It's interesting how serendipity plays into the writing process at times. For example, my wife was recently doing some spring cleaning, and something she was going to get rid of were some pads of lined paper. I snagged one of them to use as scrap paper, so I could scribble down ideas as they came to me. It's worked for that, but it's also turned out to be an invaluable outlining tool for a new book series I'm working on.
This series is built around a character named Danica Panica, and it's aimed at girls ages 6-8 who struggle with anxiety and related issues. I'm having loads of fun writing it. Turns out she's quite the character, with a high level of self-awareness and a cutting sense of humor. Each book is 5,000-9,000 words long, so they're pretty short compared to any of the other books I've written. I've completed the first four books so far, and I plan to have two more completed by the first week of June. My new publisher (to be disclosed soon) will release all six of them in Q4 2023. If things go well with this first batch, I have plans for 18-20 more.
Normally when I write a book, I spend a fair amount of time outlining my story beforehand. With these books, however, I begin with a title, a fear that Danica has to tackle, and then essentially wing it from there. In this case, "winging it" involves sketching a few ideas on that notepad before I begin writing and then diving into the story. Here's a picture of what that looked like for book 3 in the series, Danica Panica and the Thunderstorm of Doom.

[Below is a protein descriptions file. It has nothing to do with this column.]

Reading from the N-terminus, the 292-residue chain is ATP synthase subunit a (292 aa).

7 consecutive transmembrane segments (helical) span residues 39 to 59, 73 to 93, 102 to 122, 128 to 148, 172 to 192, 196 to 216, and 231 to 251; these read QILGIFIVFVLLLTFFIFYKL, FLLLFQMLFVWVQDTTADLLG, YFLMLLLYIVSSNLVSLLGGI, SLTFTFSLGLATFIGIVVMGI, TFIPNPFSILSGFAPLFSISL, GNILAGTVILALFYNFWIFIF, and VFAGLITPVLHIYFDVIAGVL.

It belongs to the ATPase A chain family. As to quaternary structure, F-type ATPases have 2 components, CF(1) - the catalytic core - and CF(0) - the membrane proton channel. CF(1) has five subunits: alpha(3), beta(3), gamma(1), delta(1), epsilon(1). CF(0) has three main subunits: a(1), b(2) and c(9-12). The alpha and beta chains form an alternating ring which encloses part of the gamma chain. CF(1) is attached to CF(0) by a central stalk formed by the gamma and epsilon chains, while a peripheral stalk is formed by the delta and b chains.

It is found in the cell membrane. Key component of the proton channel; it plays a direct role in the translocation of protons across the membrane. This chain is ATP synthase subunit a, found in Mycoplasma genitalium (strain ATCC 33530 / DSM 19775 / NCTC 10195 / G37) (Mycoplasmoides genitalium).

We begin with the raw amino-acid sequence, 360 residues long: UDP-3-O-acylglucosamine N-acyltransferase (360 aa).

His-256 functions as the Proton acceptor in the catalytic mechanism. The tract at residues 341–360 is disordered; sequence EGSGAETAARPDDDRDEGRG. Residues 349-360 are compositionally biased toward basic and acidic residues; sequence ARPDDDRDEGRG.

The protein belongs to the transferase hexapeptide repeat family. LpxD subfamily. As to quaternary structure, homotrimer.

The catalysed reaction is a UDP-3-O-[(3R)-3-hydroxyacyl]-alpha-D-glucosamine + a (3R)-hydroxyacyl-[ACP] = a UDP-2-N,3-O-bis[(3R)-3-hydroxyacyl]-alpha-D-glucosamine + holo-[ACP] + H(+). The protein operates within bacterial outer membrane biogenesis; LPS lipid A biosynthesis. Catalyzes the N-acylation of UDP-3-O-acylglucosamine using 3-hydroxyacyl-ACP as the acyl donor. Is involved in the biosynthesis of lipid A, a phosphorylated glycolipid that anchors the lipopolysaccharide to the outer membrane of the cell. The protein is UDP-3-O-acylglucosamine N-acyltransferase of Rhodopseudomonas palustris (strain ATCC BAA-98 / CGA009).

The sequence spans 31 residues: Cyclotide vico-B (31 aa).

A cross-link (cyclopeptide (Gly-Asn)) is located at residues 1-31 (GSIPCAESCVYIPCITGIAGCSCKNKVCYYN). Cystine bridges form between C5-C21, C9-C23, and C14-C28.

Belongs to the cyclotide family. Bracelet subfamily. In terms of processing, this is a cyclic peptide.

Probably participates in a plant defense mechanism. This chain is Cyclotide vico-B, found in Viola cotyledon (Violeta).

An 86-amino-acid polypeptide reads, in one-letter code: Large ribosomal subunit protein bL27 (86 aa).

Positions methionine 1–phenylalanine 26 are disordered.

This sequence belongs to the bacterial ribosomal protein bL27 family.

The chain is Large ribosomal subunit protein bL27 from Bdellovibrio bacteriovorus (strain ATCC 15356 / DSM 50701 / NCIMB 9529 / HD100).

I realize this probably makes zero sense to anyone but me. To help decode it, most of the numbers related to the speed of light vs. the speed of sound when calculating how far away a thunderstorm is. Others relate to how many people are killed each year by lightning strikes. Apart from that I merely tried to capture some initial ideas related to the plot itself. For instance, that I wanted the plot to involve Danica trying to get from A to B during a storm while out camping. As bare bones as this appears, it gave me enough signposts to cobble together a fun little story in an amazingly short period of time. I'm not sure what your brainstorming process looks like, but I encourage you to experiment with new tools. You never know what you might discover.
Speaking of bare bones, here are some initial character sketches from Hannah Doerksen, who is going to be illustrating the series. She has also illustrated my last few Milligan Creek and Uncanny Icons covers as well as Randolph the Yellow Snowman.
Brief thoughts and updates on writing, publishing, and life